And whereas the Carrie books take place in 90s San Francisco and Europe, I think of all that as a sort of mock-historical imagined setting superimposed upon the contemporary landscape, sort of like the chateau in Story of O.

Kate Pearce said...

I love listening to Pam talk-she really makes me think about the hows and the whys of what I do and how I write it.
And I totally get that whole let your imagination rule. I've written 16 books so far and I am in a place where I do trust my imagination to work it all out for me-and it does-it is a beautiful place to be. and, like Pam, (and one reason why I like her books so much,) is that I don't really follow the romance conventions either, I just let the story tell itself the way it needs to be told.

Thanks again Pam :)

cc said...

it's always fun to see how an author, no matter the genre, puts things together. And to see where people in different genres and fiction vs. non-fiction cross and deviate. I always take away something to add to the mix of my own writing.

Pam Rosenthal said...

I always take away something to add to the mix of my own writing

Thanks for that, cc. And Kate -- wow, 16 books written by letting the imagination have the upper hand. That's wonderful!

Lil said...

I agree with Kate. Pam's posts and interviews are ones that I find myself dwelling on in the days that follow. This interview will be no exception. I love the peek into your thoughts. Congrats on the release of The Edge of Impropriety.

Kate Pearce said...

LOL I wish Pam-the first 6 were not too great-it took me a while to work out that I needed to let go of the conventions and just write it the way my instinct said it should go.

And another thing that Pam said which always made me feel better about myself was that you didn't actually have to have done all the things you wanted to write about in a novel-you were perfectly entitled to use your stored erotic imagination.

Laura Vivanco said...

I really do want to confound my reader as to whether she wants narrative forward motion or a series of "nows" -- partly because I think that that confusion is the point of -- oh, let's just call it sexy writing, because I don't believe the label "pornographic" changes any of that.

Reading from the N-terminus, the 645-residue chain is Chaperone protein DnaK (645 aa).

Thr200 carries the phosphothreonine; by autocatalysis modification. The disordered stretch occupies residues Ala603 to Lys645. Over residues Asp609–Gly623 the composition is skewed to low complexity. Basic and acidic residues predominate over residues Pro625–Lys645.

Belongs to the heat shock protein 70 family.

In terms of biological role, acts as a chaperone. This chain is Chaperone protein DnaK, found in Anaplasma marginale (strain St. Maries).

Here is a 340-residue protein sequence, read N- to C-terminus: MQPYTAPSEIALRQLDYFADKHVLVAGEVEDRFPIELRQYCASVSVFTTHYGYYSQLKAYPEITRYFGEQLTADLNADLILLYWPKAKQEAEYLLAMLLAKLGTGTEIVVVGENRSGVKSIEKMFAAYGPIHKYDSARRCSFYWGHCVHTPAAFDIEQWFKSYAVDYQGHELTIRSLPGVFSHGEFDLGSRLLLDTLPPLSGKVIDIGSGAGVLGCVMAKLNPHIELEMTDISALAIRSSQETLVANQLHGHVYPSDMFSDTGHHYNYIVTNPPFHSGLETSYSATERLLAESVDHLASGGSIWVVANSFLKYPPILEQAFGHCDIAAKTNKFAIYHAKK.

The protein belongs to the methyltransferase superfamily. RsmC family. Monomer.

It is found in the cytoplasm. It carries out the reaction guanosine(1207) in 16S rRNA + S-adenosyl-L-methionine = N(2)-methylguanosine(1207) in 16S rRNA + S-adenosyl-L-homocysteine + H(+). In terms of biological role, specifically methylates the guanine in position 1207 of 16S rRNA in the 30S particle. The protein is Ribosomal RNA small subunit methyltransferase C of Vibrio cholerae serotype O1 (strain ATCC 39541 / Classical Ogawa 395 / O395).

Looking back at AgTigress's post, I saw that her core definition seemed to be that with pornography "The aim is solely to arouse sexual excitement in the reader" whereas "Erotic activities must, by definition, involve personal, emotional ties of some kind." The distinction here seems to be between producing a physical response (pornography) and creating emotional as well as physical effects (erotica).

What AgTigress doesn't seem to have touched on (or if she did, I'm missing it in my quick re-reading of her post) is how to classify writing which creates physical and intellectual effects, or which perhaps creates its physical effect via intellectual means.

What you say about "sexy writing" and confounding the reader encourages me to take a leap into speculation and suggest that perhaps part of the difficulty in making the distinction between erotica and pornography, particularly where authors like you are concerned, could be that for some pornographers and readers of pornography certain things which might not normally be expected in pornography might be among the most sexy/arousing aspects of the experience.

AgTigress's classification system maybe misses out what happens if the pornographer and/or reader are aroused by ideas, by thinking intellectually about what's being depicted, and if that's an intrinsic part of the experience for that writer/reader. In that case the text may be written with the sole aim of arousing "sexual excitement in the reader" (so would be pornographic) but because these pornographers/readers require intellectual content, there will also be features (such as a sense of intellectual purpose behind the placement of the sex scenes, so that there's an intellectual arc) which make it seem rather different from what AgTigress would recognise as pornography.

Does that sound at all plausible?

Pam Rosenthal said...